"At the very moment that they are thanking God for the enjoyment of civil and religious liberty, and for the right to worship God according to the dictates of their own consciences, they are utterly silent in respect to a law which robs religion of its chief significance and makes it utterly worthless to a world lying in wickedness...."
In Sen. Lindsey Graham's (R-S.C.) 10-minute immigration speech, I could not help but to listen closely when he said, "Hispanics do not typically vote for the Republican primary." Indeed, I encourage my fellow Latin voting man to support Graham, because he was the senator who has the most to lose in his upcoming reelection. It should be remembered that he led on an issue when it was unpopular to do so within the GOP, and that Graham is from South Carolina, a state notorious for seceding after the Civil War began, and for the fact that it was a North Carolina senator who delivered the longest spoken filibuster during the civil rights debate.
James "Strom" Thurmond was a United States senator from South Carolina who ran for president in 1948 as the States Rights Democratic Party ("Dixiecrat") candidate. Thurmond was a Democrat for 10 years and later became a Republican after 1964. He switched because of his opposition to the 1964 Civil Rights Act, when he began to distance himself from liberalism and support conservatism and the Republican presidential candidate, Sen. Barry Goldwater (R-Ariz.). It was around that time that the Republican Party began to crack its doors open to the old Confederate South, shortly after President Lyndon Johnson predicted that the civil rights legislation would cost the Democrats the South for a generation. (Little did the Republican Party know that it was Ronald Reagan who would buy them some time when he signed the Immigration Reform and Control Act of 1986, which drew more Latinos to the party for a short time.)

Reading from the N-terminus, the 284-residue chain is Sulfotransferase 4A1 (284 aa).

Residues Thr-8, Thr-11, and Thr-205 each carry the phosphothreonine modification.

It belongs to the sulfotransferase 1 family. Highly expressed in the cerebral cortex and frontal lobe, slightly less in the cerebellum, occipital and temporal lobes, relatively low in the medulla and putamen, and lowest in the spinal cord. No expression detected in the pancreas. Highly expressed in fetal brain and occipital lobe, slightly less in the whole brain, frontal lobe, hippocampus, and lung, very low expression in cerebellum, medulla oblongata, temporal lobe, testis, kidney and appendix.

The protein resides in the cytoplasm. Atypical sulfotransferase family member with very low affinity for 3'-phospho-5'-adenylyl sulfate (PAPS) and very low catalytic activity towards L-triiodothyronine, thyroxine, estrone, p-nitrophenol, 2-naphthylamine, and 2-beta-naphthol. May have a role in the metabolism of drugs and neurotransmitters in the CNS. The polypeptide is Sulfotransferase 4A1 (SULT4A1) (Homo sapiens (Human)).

One of Arizona's low moments in history was when Goldwater voted against the Civil Rights Act. However, in an Abraham Lincoln-like manner, Sen. Everett McKinley Dirksen (R-Ill.) was instrumental in shaping the civil rights compromise. When the Senate passed the bill in spite of Goldwater's nay vote, it earned him a scolding from the Illinois Republican. Goldwater believed the civil rights measure was "unconstitutional," but it was Sen. Dirksen who recalled a Republican conference of the Senate held on June 5, 1963, that urged the administration to produce a program to guarantee the rights and privileges of all citizens. According to The New York Times, Dirksen then addressed himself to Mr. Goldwater's argument that the sections of the bill were an unwarranted extension of the Commerce Clause of the Constitution. In 1964, it was the Democrats who were more divided than the Republicans during the debate on the civil rights issue. Today, however, it is the Republican Party that seems to be more divided on the immigrant rights issue.
Many parallels can be drawn between the abolishment of slavery, the Civil Rights Act of 1964, and the current immigrant rights issue, but the one issue to hone in on this July 4 has to do with human dignity. Without the Civil Rights Act, demeaning and dehumanizing behavior toward all people of color and women would unashamedly exist today; essentially, this measure restored human dignity and put our nation on the right course. The same holds true of the 2013 Immigration Modernization Act as it directly addresses the approximately 11 million undocumented human beings who have been living in the shadows of society.